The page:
The Model 1910 Silencer’s adapted proprietary bayonet with a new male dovetail – less than 10,000 are believed to have been produced (Rock Island Auctions)

The Model 1910 had 18 baffles inside a steel outer casing with a blued finish. Unlike earlier Maxim silencers that had a central channel, down which the bullet travelled, the Model 1910 had a channel off set to the top the silencer, so as not to interfere with sight picture. Maxim’s silencer has a female dovetail on its underside, into which a specially adapted proprietary M1905 bayonet with a male dovetail was fixed. This mounting system rendered about half the bayonet’s length useless as the silencer projected out above it. While not a serious issue, when compared to the Moore’s attachment method, it did hamper the bayonet somewhat.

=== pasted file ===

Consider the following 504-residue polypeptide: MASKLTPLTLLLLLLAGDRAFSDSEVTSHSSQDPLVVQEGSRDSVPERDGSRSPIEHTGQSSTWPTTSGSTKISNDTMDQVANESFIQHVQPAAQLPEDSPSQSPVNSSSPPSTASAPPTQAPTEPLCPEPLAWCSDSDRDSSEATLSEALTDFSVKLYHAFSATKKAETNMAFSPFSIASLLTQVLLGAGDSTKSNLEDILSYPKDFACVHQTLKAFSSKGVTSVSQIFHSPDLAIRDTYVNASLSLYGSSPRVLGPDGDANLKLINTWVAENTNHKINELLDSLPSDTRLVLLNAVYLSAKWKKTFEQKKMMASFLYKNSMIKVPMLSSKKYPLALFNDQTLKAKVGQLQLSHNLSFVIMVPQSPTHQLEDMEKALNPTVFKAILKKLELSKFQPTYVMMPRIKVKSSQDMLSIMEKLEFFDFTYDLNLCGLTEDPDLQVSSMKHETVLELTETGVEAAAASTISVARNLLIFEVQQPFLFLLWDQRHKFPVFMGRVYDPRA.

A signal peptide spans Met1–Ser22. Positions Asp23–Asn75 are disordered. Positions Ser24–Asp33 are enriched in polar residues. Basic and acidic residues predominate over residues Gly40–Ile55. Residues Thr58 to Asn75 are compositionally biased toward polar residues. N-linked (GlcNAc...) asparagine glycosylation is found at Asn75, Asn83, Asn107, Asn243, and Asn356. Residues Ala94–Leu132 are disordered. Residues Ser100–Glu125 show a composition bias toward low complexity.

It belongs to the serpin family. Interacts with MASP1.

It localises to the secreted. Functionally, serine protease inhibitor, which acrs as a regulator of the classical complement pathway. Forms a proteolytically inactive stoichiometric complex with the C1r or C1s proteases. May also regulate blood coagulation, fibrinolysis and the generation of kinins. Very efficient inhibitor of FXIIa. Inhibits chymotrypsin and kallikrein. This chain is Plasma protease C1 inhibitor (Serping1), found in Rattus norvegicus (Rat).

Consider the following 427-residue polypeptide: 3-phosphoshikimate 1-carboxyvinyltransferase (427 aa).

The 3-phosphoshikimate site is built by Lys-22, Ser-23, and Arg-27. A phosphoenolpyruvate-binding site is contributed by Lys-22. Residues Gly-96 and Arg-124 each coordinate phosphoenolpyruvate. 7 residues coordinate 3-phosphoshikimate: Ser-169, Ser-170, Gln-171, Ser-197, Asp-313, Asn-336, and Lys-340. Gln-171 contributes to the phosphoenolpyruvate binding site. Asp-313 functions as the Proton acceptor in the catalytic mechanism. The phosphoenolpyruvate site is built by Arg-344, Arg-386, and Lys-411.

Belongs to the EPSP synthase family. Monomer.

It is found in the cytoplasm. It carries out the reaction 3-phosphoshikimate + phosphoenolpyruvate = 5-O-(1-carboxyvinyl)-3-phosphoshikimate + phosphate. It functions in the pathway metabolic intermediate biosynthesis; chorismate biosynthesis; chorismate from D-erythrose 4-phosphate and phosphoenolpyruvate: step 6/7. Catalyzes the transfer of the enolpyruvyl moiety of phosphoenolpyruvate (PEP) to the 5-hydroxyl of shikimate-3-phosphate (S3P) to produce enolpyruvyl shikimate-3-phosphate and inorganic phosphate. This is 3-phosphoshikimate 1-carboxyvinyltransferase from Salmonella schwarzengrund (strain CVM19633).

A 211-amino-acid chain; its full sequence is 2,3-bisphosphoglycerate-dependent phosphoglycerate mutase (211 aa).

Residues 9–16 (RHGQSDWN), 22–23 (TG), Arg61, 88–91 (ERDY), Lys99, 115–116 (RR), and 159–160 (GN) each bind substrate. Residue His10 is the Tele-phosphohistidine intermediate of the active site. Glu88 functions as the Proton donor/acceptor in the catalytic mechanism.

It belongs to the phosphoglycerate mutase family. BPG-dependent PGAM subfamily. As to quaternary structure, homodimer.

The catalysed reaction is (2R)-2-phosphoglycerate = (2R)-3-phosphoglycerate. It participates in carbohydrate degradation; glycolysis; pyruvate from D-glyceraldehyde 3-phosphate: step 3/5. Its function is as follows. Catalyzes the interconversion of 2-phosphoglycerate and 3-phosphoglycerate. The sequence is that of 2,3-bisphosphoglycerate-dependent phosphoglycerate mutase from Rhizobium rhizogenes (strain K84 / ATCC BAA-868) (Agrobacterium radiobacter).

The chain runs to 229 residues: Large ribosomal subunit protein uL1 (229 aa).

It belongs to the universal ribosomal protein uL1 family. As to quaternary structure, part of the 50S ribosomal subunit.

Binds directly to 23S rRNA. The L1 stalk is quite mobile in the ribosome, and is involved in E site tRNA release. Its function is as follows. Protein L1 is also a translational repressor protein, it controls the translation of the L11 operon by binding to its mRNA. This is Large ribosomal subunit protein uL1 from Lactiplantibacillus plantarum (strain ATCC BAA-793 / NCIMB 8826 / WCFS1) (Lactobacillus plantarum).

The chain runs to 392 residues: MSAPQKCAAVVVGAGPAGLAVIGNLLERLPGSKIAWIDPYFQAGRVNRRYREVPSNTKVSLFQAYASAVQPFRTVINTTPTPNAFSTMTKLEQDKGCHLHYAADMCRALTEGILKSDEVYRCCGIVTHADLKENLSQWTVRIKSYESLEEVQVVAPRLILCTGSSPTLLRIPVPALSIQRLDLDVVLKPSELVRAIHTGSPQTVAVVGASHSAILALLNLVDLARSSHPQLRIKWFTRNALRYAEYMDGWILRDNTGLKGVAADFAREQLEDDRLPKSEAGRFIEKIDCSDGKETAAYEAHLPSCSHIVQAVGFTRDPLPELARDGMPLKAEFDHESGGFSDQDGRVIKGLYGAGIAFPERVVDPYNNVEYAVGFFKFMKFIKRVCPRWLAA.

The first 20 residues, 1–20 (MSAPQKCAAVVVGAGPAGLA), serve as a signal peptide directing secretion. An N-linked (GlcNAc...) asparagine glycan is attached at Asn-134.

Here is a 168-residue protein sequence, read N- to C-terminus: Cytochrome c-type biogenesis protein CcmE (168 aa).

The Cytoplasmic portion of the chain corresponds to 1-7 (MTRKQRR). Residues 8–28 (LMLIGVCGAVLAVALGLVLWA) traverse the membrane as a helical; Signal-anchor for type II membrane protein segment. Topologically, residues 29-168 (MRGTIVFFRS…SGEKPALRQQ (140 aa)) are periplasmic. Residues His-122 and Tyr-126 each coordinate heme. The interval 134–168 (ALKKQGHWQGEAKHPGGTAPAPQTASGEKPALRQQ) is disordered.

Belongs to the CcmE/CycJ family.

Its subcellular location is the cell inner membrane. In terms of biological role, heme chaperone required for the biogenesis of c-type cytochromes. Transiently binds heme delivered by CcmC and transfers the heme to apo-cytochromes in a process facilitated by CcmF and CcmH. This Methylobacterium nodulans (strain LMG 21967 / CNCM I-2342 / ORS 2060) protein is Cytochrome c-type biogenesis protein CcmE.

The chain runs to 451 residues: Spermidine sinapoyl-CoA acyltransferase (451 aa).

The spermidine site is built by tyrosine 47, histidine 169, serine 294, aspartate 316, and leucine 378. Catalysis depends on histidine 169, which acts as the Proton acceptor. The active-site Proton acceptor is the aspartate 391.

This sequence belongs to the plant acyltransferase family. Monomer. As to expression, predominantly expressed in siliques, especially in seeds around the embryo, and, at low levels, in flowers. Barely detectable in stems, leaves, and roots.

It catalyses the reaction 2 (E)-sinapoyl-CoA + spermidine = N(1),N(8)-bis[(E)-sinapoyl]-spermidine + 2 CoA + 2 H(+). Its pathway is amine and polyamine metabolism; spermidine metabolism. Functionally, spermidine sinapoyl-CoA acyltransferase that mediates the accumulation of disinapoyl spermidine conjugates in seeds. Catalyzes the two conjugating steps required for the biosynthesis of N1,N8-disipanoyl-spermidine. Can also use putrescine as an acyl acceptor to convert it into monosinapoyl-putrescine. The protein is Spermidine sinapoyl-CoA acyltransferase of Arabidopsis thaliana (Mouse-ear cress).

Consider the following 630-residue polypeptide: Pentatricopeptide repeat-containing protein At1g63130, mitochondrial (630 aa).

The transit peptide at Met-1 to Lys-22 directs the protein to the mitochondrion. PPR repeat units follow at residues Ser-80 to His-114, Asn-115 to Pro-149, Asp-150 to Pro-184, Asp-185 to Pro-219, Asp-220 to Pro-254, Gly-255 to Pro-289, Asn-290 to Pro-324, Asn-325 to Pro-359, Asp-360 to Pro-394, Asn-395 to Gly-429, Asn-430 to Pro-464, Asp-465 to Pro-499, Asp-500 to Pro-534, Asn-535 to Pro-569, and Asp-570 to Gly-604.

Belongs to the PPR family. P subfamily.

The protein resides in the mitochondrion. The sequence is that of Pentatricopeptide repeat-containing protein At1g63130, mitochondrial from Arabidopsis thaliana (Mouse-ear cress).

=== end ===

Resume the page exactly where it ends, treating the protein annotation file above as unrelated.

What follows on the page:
DSC_0170
The Maxim silencer had a steel outer casing with a blued finish (Matthew Moss)

The Model 1910 silencer was sealed an could not be easily cleaned, the Maxim Silent Firearms Co.’s literature advised running warm water through the silencer and letting it soak overnight before drying it on a hot surface to evaporate the water inside and oil it thoroughly. Not the most practical method of cleaning.
A Maxim Silent Firearms Company brochure dating from 1916 priced the Model 15 at $8.50. Seven years later, in 1923, the Ordnance Office noted that the Model 15 was valued at $5.34.

If you enjoyed the video and this article please consider supporting our work here.


Specifications (taken from 1910 US Army Annual Report)

Weight: 11 ounces or 312g
Length: 5.9 inches or 15cm
Diameter: 1.3 inches or 3.3cm
Baffle Bore Diameter: .341 inches or 8.7mm